How do we do roadmapping in enterprise-architecture – developing the plan for change, and keeping to that change? How do we adjust to changes in the change itself?
A great session on this last week at Vlerick Business School, in Brussels. (And many thanks too to Bjorn Cumps and Stijn Viaene for inviting me to take part, and to Wouter Depoortere – aka The Beard 🙂 – for his flow of tweets on the day.)
To me, probably the single most important theme was one that came up in one of Wouter’s tweets:
- DepoWo: “Roadmap is nothing, roadmapping is everything” – @tetradian on #entarch
It kinda needs a bit of context, of course, but what I meant by that was similar to the crucial difference between a single ‘the plan’, versus the capability to do planning – and create any required plan. Likewise the crucial difference between trying to identify ‘the future’ – in essence, a failed exercise even before it starts, almost by definition – versus futures, the capability to explore multiple-futures and to develop strategies and tactics dynamically, on-the-fly, to work with any future, ‘foreseeable’ or not. Hence, here, the distinction between ‘the roadmap’, versus the capability to do roadmapping, restructuring so as to be able to change course dynamically yet still with consistent overall guidance and intent. That’s really the point here.
The two sessions before mine – on roadmapping for long-term ICT change, by Leo Siegers at ING, and a very nice ‘greenfield-EA’ case-study by Pascal Dussart at Loqutus – both illustrated that point about ‘roadmapping, not roadmap’ really well.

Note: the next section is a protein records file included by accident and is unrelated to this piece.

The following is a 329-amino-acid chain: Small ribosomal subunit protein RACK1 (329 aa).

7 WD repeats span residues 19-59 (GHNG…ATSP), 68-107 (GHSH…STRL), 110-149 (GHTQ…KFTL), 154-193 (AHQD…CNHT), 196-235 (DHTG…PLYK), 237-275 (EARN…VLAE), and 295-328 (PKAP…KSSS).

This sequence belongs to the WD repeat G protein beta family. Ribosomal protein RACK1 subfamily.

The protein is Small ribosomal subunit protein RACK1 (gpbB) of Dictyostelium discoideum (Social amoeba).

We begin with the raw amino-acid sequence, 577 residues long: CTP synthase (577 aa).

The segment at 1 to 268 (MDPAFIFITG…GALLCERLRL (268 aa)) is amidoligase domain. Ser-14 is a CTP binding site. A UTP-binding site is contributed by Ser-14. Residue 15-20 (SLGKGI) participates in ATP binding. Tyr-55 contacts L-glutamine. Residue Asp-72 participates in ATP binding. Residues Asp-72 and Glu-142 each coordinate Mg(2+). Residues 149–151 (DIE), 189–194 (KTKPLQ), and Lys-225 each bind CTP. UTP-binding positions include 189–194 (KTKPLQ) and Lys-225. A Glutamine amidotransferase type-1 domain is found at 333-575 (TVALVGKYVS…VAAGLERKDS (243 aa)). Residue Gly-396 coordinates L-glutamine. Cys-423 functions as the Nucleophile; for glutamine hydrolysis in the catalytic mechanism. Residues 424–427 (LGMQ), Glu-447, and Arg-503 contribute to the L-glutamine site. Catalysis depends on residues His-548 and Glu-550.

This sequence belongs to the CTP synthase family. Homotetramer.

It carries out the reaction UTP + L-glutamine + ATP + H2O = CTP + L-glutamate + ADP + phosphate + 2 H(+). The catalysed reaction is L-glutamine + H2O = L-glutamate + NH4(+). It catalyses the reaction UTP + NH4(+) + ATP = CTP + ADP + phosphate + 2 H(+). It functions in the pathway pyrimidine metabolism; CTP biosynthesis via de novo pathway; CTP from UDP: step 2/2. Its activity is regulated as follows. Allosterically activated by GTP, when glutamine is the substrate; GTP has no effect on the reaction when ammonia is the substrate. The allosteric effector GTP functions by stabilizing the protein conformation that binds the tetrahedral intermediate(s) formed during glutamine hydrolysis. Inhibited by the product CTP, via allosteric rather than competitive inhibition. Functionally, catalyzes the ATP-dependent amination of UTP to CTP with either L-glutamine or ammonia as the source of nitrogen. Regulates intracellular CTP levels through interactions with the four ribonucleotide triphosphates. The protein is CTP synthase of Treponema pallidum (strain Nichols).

In some ways Pascal had the easier example to work on, precisely because it was a ‘greenfield’ project with almost no legacy to deal with. Given my own interests in ‘EA beyond IT’, it was also especially interesting to me in that, yes, it covered a lot more than just the IT, in this case in a hazardous-waste recycling operation that’s undergoing rapid expansion Europe-wide – and hence a lot of cross-cultural issues where translation needs to go quite a long way beyond just the usual difficulties about natural-language. By contrast, Leo’s example was much larger, and over a much longer time-span, measured in decades: yes, it’s a bank, hence primarily about IT-systems, in terms of its direct content, but also a lot of useful and practical experience and advice about the human aspects as well.
(I won’t comment any further on those two sessions, other than that I liked them both a lot: very useful. If you want to see the respective slidedecks, contact Leo or Pascal direct, or via Bjorn Cumps at Vlerick Business School.)
For my own session, Bjorn had given me a long list of topics that he knew were of concern to many of the participants: and yes, I made the classic mistake of trying to cover as many of them as possible… – not a good idea! Nevertheless, there was quite a lot in there that was useful, and it did include some real case-studies, as requested, together with brief practice-interludes. For what it’s worth, here’s the structure that I used for the session, with the titles for the respective practice-pieces shown in (brackets and italics):
- The challenge: Realising the architecture (As-Is Change)
- The usual approach… (As-Is Process for Roadmapping)
- What’s really going on? (Factors in change)
- Interdependency: Using a maturity-model (Maturity-models)
- Interdependency: Using a clustering-model (Clustering)
- Interdependency: Backbone and edge (Stability)
- Interdependency: Pace-layering and change (Change)
- Planning for uncertainty and complexity (Complexity)
- Budgeting: Using a ‘decision-dartboard’ (Budgeting)
- People: Guiding change (People)
- People: Building the story (Change-story)
Yeah, way too much. And then I compounded the error by leaving in enough detail for people to argue and discuss about – particularly in the section on using maturity-models – such that by the time I was just past the one-third point in the slidedeck I’d already used up two-thirds of the allotted time, and was forced to blast my way through the remainder at somewhat of a breakneck pace. Again not a good idea… – but it all seemed to work out well enough, if perhaps leaving the participants with rather too much of a feeling of far-too-rushed. Oh well.